Posted by: Steve Coplan | December 21, 2006

Philo vs the Maccabees

In general, December 26th can’t arrive quickly enough for me. In many ways, I would prefer that Christmas preserved its religious narrative than simply become a convenient excuse to justify the impulse for unrestrained consumerism. Which is why I find efforts, unconscious or not, to somehow equate Hanukah with Christmas entirely ludicrous. In terms of the broad outlines of the festivals, there are few similarities. As any idiot knows, Christmas commemorates the birth of Christ and by extension the immaculate conception (although this is a layer of meaning added later on the development of Christianity). While there has clearly been some debate on the whole messiah aspect of the story, the social revolutionary in me sees the birth in the manger as a parable for justice and equality. I have too much direct experience with mangers, but being born in one doesn’t seem like the most obvious start to saving the world. As a father too, the image of baby Jesus is a reminder that we should lost sight of the potential in humanity. That said, I less than pleased my two-year old has expressed an interest in “Unta Claus”. Given the pervasiveness of Christmas, I don’t find it surprising a minor holiday has become so elevated amongst American Jews, but its elevation is misleading. Maimonides says in his Mishneh Torah that a Jew should sell the shirt off his back in order to buy candles to light the menorah, but equally lighting Shabbat candles takes precedence over lighting the Hanukah candles. Shabbat occurs once a week, not once a year.

The miracle of the eight days, was first instituted to mark the victory of an insurrection against the local Seleucid dynasty, founded by one of Alexander the Great’s generals. Technically speaking, Hanukah commemorates that the oil the insurgents discovered in the temple lasted for eight days, rather than the military victory since wars are not traditionally celebrated. That the Maccabees (like Molotov an invented name for symbolic impact) were guerillas from rural backwaters intent on displacing the collaborationist elite is generally left unsaid. The Seleucids did specifically set out to ban certain Jewish practices and impose Hellenism, but it was the high priests who accomodated them that were the target of the Maccabees. Their purity of their purpose was dissipated, evidenced by the prevalence of Greek names in the lines of the Hasmonean dynasty the Maccabees founded, and was ended by the rise of Herod.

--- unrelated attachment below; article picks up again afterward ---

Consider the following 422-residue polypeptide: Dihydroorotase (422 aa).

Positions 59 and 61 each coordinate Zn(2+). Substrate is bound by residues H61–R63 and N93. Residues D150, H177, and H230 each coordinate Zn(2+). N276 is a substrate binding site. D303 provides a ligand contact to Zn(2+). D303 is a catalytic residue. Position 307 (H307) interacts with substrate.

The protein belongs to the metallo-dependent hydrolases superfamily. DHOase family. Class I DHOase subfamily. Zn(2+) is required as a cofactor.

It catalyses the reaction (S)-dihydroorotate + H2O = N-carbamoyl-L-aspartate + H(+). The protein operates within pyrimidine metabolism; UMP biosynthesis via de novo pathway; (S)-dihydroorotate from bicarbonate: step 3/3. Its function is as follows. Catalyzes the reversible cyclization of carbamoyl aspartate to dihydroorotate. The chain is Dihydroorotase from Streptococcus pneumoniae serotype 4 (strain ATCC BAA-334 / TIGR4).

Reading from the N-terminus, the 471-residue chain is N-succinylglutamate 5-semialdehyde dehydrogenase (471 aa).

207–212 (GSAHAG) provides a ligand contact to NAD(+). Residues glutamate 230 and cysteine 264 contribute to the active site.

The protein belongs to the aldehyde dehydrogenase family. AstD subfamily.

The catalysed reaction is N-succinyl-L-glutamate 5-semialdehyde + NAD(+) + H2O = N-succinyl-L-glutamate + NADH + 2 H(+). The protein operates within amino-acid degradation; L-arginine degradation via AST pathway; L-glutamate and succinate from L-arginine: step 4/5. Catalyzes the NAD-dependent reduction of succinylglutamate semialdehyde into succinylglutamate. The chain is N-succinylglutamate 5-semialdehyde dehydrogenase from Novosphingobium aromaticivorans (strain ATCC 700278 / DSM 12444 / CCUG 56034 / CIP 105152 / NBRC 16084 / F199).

In order to deflect from the putative civil war, retellings of the period focus on the Greeks as fundamentally opposed to Judaism. Although his book was preceded by an empire-wide Jewish rebellion prompted by Caligula’s attempt to restrict religious freedom, Philo of Alexandria set out to reconcile Greek philosophy with Judaism about 100 years after the Maccabean insurgency. Alexandria at the start of the first millenium was the New York of its day, with Jews accounting for somewhere between a third and a quarter of the city’s inhabitants, highly assimilated and affluent. Philo’s idea that reason and the soul could co-exist was quickly discarded by mainstream Judaism but preserved in Christian thought. In fact, Maimonides who set out to position reason and rational thought as central to a theology of Judaism doesn’t make any mention of Philo in any of his writings.

The embrace of Hanukah as festival of national pride even as we participate as full citizens in a secular democracy rather than acelebration of the triumph of religious zealotry in the name of territorial independence is then both entirely appropriate in the context of looking to external sources of nourishment and inappropriate in terms of preserving a ‘purity’. It’s unclear what the future of Judaism would have been without the Maccabees, but it’s important to recognize that while it represented a bottleneck and didn’t ultimately blunt the impact of Hellenism, it was one of many in Jewish history. Ironically, it was Philo’s intellectual successor Maimonides who was in the center of medieval Jewry’s bottleneck that gave rise to the Kabbalah.

This review of the parsha from Yeshivat Choveivei Torah using the analogy of Jacob and Esau’s enmity picks up on the same theme. And just for laughs: War on Hanukkah.

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